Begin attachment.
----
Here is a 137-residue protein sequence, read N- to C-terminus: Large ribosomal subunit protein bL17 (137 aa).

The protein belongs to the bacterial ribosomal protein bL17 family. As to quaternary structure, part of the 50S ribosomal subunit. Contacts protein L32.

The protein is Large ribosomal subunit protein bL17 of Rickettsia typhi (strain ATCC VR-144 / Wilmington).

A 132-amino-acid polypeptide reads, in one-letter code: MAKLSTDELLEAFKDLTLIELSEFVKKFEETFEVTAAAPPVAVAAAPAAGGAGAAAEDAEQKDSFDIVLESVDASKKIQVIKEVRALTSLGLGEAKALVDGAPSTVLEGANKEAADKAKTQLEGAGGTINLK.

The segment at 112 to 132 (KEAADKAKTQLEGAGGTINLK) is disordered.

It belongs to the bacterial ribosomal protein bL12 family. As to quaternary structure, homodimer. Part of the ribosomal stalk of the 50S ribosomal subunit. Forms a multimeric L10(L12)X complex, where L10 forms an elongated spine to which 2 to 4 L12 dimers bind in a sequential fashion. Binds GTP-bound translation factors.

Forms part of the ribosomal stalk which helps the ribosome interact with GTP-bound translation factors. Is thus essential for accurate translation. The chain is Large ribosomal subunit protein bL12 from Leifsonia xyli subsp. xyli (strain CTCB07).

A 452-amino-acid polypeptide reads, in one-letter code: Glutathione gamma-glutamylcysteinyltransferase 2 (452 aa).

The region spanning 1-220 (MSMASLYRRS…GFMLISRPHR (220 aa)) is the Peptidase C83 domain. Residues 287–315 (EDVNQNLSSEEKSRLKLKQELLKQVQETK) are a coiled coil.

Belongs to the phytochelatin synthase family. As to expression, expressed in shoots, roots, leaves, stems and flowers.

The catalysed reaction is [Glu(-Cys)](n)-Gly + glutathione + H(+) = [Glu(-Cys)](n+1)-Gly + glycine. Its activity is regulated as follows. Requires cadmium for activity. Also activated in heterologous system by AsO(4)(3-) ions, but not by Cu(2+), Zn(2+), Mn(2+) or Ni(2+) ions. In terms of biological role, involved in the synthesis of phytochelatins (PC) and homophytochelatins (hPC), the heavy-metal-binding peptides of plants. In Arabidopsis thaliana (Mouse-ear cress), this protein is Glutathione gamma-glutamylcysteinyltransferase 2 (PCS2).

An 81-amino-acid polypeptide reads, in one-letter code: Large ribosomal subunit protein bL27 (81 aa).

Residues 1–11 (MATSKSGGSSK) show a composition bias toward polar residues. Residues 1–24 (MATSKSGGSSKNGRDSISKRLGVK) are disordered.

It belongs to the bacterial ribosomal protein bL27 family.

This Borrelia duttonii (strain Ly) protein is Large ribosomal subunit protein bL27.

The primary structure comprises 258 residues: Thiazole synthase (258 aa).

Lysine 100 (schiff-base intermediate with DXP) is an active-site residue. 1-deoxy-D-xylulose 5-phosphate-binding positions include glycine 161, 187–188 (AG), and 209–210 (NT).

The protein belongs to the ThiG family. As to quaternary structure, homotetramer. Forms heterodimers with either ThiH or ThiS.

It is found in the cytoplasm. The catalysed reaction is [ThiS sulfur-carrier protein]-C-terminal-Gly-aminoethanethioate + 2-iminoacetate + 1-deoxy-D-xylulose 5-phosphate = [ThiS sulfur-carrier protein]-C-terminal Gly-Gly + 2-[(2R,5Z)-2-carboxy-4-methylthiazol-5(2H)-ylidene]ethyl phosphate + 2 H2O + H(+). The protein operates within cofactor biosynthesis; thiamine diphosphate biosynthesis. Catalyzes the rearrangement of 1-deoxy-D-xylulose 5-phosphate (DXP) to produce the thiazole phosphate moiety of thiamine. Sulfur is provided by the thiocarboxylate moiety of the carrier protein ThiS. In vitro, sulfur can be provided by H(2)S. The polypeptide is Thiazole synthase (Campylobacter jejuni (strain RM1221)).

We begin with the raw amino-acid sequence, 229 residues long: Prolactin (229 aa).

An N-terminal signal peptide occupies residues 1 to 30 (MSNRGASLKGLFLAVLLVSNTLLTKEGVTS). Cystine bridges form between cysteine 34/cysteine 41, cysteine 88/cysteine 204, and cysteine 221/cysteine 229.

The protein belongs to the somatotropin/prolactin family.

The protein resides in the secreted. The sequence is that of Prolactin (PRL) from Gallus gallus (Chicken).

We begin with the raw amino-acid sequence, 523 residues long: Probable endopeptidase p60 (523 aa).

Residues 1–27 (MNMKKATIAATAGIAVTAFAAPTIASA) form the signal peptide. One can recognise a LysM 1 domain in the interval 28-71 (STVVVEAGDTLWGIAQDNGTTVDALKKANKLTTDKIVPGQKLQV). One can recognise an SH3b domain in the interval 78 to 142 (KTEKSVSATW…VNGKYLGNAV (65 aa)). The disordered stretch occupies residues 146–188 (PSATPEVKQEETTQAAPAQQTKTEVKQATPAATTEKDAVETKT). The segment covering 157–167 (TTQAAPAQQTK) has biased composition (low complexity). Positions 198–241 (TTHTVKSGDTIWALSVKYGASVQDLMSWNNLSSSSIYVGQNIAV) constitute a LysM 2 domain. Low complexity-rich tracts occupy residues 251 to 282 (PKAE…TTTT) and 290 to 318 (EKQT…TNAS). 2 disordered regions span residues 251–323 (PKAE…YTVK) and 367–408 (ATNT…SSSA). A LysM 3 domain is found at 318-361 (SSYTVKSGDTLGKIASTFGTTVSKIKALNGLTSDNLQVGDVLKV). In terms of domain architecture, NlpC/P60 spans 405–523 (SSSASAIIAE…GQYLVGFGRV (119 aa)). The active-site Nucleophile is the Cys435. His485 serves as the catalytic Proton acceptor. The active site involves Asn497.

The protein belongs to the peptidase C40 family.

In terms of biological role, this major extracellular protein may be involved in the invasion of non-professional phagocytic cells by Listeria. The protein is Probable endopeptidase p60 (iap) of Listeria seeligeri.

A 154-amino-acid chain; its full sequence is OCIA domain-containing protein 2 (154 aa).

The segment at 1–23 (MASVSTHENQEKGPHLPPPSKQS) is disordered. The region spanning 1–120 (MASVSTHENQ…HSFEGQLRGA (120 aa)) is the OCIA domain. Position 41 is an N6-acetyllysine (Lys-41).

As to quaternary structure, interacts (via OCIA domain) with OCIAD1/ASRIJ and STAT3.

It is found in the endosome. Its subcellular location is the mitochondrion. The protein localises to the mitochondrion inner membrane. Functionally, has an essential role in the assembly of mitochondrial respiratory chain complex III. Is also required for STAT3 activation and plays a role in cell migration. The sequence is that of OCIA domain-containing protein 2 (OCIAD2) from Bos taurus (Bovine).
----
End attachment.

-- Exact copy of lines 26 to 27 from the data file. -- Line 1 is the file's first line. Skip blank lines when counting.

The protein belongs to the peptidase C40 family.

In terms of biological role, this major extracellular protein may be involved in the invasion of non-professional phagocytic cells by Listeria. The protein is Probable endopeptidase p60 (iap) of Listeria seeligeri.